In a significant move, the Gorkha Janmukti Morcha (GJM) decided on Thursday that schools in Darjeeling would be reopened from September 13 after more than a month, though it maintained that the on-going agitation in support of Gorkhaland would continue.
The decision came after a meeting of the GJM leadership and representatives of the primary and secondary teachers organisations associated with the party, in Darjeeling during the day.
More than 100 schools in the hills remain closed since August 3, a few days after the GJM started a fresh agitation for Gorkhaland following the Centre’s move to create a separate State of Telangana.
A final decision on the fate of the ongoing agitation would be taken by the GJM-led Gorkhaland Joint Action Committee (GJAC) at a meeting on Friday, its chairperson Enos Das Pradhan told The Hindu over phone.
“Most of the members of the delegation who had visited New Delhi and metUnion Home Minister Sushil Kumar Shinde have returned. We want to hear from them about the assurance given by the Centre before taking a final call,” Mr. Pradhan said.
Mr. Shinde had assured a delegation of senior leaders from the hills of a tri-partite meeting involving the Centre, the State and the party to initiate dialogue with the Gorkhaland agitators.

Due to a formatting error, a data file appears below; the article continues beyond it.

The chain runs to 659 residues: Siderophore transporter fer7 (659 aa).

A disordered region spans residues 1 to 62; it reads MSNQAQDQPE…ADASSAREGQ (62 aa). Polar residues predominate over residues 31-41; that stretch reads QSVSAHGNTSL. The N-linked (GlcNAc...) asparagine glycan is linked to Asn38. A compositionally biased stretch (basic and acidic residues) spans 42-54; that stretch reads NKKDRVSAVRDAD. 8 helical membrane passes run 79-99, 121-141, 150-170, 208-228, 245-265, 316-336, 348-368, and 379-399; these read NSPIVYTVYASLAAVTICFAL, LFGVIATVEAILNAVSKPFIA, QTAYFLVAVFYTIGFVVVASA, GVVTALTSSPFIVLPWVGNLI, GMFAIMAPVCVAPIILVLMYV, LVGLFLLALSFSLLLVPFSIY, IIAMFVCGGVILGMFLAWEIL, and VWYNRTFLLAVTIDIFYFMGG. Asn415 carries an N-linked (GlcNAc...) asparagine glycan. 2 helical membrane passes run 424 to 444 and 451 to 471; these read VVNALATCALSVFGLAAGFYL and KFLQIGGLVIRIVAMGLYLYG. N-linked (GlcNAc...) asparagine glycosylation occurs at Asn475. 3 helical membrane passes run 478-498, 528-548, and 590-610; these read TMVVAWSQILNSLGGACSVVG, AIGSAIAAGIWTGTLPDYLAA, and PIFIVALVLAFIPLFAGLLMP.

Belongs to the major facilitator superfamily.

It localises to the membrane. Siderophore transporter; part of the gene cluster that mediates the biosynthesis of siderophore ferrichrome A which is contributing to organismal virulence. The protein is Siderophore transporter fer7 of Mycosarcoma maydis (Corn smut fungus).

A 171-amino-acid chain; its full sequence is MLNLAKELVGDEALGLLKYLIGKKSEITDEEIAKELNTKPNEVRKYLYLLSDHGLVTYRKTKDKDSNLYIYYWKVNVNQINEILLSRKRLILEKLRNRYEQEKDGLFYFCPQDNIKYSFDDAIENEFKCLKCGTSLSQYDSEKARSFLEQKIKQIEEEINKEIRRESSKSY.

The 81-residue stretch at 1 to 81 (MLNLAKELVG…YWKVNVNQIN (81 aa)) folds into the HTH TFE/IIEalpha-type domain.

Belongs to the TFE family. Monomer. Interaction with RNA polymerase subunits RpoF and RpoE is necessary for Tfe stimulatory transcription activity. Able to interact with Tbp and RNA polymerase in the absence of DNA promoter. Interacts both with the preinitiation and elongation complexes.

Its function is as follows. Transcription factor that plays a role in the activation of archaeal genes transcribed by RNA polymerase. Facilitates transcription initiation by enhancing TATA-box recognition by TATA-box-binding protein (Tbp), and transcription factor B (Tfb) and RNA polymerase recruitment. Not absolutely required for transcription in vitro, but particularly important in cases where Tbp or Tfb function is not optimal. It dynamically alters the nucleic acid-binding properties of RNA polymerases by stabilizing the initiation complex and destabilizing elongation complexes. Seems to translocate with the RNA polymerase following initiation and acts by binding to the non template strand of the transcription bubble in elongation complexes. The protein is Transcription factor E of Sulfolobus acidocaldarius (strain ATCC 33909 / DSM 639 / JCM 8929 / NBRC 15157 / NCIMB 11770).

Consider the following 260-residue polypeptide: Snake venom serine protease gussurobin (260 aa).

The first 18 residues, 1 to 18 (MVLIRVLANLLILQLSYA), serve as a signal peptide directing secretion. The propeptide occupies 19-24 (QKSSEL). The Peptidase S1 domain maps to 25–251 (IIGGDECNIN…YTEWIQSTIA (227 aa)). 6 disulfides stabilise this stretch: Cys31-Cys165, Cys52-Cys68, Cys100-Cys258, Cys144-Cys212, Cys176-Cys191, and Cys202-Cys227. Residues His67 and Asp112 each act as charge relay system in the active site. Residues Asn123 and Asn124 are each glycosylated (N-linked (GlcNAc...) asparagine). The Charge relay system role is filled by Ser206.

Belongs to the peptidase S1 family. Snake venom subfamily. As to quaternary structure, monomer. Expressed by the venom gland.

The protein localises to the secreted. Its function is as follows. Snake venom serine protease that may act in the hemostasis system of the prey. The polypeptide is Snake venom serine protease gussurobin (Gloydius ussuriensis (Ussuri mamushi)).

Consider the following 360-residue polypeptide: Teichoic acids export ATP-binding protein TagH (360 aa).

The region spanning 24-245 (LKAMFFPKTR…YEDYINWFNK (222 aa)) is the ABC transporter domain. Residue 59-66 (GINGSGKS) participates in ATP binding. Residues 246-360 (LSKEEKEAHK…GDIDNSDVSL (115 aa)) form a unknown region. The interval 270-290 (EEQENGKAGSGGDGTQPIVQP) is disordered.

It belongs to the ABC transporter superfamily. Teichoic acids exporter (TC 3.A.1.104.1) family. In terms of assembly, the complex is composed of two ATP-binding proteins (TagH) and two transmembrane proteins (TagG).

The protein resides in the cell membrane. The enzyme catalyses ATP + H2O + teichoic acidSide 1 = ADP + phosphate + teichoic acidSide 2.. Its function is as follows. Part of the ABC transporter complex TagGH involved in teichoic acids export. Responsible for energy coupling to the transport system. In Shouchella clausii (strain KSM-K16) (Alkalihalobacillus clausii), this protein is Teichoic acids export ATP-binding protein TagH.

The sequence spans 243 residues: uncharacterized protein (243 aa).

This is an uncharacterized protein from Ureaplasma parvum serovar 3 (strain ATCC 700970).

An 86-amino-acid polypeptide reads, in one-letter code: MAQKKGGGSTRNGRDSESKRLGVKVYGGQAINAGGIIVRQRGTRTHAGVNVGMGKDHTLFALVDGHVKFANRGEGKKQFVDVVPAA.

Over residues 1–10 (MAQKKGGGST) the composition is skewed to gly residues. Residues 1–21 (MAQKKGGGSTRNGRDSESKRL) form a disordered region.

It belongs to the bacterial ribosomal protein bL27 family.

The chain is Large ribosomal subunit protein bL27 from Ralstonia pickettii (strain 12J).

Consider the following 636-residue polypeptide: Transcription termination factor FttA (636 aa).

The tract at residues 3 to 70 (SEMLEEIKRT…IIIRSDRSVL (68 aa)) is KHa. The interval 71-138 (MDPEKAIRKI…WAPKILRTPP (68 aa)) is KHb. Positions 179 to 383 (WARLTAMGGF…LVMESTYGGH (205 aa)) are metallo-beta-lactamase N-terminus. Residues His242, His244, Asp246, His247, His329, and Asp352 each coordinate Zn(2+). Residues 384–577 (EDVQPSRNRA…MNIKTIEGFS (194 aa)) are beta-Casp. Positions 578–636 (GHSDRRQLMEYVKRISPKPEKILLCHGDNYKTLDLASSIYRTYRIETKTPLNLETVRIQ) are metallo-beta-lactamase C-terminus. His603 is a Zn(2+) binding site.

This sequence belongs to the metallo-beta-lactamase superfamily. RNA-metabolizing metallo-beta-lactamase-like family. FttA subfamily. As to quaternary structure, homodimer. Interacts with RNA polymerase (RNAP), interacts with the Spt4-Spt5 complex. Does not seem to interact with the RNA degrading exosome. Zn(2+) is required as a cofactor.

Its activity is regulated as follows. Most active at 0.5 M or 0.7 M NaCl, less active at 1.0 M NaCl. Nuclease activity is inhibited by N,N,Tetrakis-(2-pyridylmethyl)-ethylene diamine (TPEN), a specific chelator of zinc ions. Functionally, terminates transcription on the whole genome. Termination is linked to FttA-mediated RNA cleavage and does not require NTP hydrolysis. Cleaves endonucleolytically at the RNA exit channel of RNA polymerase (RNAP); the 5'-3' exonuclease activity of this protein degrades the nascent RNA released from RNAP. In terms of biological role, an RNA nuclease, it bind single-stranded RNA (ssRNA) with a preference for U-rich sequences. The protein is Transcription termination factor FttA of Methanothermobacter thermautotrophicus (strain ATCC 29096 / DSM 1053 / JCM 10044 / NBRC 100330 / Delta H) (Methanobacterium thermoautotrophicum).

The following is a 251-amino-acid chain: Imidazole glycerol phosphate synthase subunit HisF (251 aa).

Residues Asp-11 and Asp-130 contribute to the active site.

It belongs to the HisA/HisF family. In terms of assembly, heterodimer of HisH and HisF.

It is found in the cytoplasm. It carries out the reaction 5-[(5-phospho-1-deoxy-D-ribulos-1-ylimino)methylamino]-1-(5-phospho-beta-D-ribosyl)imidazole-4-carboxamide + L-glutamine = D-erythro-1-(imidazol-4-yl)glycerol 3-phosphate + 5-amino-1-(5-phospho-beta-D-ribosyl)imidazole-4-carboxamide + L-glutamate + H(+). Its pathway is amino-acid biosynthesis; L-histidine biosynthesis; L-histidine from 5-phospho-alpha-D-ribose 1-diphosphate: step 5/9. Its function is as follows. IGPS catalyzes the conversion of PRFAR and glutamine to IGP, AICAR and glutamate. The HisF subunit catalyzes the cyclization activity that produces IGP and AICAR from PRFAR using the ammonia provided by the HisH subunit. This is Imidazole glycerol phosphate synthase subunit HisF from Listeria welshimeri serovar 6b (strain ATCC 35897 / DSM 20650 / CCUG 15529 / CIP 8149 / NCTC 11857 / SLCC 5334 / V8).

Even though the GJM leadership softened its stand on educational institutions, it said that no transport would be available to the students and they would have to walk to school.
“The school authorities will have to ensure boarding facilities for all outstation students and also for students who cannot walk to school,” GJM president Bimal Gurung posted on a social networking site. He said there would be no exemption to commercial establishments from the ongoing agitation.
Reiterating that the fight was not against the State government but with the Centre, he called teachers and students to organise a signature campaign for Gorkhaland and send a copy to the President and Prime Minister.
“The school authorities must hold classes on Saturdays and Sundays to make up for lost time,” Mr. Gurung said, emphasising that “students are the future and tomorrow’s voice for Gorkhaland,” so their “success in the coming Higher Secondary and other final examinations need to be ensured by teachers.”
While the GJM said an arrangement to bring outstation students from the airport and railway station to their educational institutions would be made, it also asked the school authorities to ensure that the places where the Central paramilitary forces were housed were vacated before September 13.